Published On: Sat, Apr 18th, 2015

Chinese tourists flock to Japan during cherry blossom season

blossomJapan_1601123cThe number of Chinese tourists visiting Japan has surged recently as the cherry blossoms enter their peak period of bloom, reports the Yangtze Evening News.

Some online travel sites have posted warnings that hotel rooms may be unavailable for those traveling to Japan during peak season.

Miao, employed at a foreign enterprise in China, had planned a family trip to Japan to see the cherry blossoms right after the Chinese New Year holiday in February, but was unable to book a decent place to stay by the end of March. She had to ask her Japanese colleague to let her family stay at his friend’s rural home in Chiba prefecture, adjacent to Tokyo.

Even though Miao’s friends all praised the beautiful cherry blossoms when they saw Miao’s pictures posted online, they could not help but notice that there were crowds everywhere. “You have to line up to take a picture,” said one friend.

Miao had prepare instant food such as dumplings at the home she had been staying at before leaving because of the impossibility of finding a place to eat during the long tours.

The occupancy rates of business hotels in Tokyo, Kanagawa, Osaka and Kyodo have risen to between 80-90%. The influx of Chinese tourists wiped out bookings in the Tokyo metropolitan area in early April, according to the report.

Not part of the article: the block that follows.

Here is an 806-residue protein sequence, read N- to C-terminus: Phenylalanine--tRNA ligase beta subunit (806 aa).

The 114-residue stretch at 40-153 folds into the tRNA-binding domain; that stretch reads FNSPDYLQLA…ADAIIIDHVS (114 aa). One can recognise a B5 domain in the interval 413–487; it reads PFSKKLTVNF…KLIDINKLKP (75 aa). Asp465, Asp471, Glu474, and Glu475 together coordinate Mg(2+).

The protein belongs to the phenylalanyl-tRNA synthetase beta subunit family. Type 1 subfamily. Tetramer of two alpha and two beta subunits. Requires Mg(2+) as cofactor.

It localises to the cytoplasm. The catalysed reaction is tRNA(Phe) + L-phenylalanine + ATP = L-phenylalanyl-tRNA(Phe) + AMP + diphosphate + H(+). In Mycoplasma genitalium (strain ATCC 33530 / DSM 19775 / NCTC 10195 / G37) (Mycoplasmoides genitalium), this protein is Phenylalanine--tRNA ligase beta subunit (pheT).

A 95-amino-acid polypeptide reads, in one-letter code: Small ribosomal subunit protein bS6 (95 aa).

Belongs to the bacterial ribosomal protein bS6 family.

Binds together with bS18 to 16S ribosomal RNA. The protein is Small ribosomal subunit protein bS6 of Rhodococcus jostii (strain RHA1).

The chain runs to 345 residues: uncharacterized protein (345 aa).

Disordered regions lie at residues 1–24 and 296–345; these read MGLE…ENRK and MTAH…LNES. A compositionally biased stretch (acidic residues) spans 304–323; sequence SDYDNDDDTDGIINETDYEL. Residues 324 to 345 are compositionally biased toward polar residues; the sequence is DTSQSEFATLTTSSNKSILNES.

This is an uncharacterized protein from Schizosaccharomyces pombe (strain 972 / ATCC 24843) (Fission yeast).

Miao said that the majority of tourists in some famous cherry blossom scenic sports were Chinese. Japanese shop owners even hired temp overseas Chinese students to serve the enormous number of Chinese tourists, Miao said. Shops display price tags in Japanese as well as in Chinese and China’s popular UnionPay cards are accepted at checkout.

Some Japanese stores go out of their way to hire Chinese instructors to teach Chinese customs, such as their preference for the search engine Baidu, instead of Google.

Before 2014, the number of Japanese touring China outnumbered Chinese touring Japan, but this year, the trend could possibly reverse, mainly because of sharp drops in air fare after the Chinese New Year, the loosening of visa restrictions, the depreciation of the Japanese yen and other factors.

Japan has become the hottest destination for Chinese tourists, and Chinese can be heard wherever one goes at Ueno Park in Tokyo.

Statistics showed that Chinese tourists spend about an average of 12,000 yuan (US$1,933) on tours, and 7,000 yuan (US$1,130) on shopping.

Chinese tourists could help stimulate the slow rebound of the Japanese economy in the wake of an increase in the consumption tax, said the report.

In view of the lure of Japanese tours, experts have advised avoid peak seasons or choosing newly devised tour routes rather than traditional scenic spots.

They could also do some research to learn local customs to make the tours more pleasant and avoid misunderstandings of the local cultural nuances.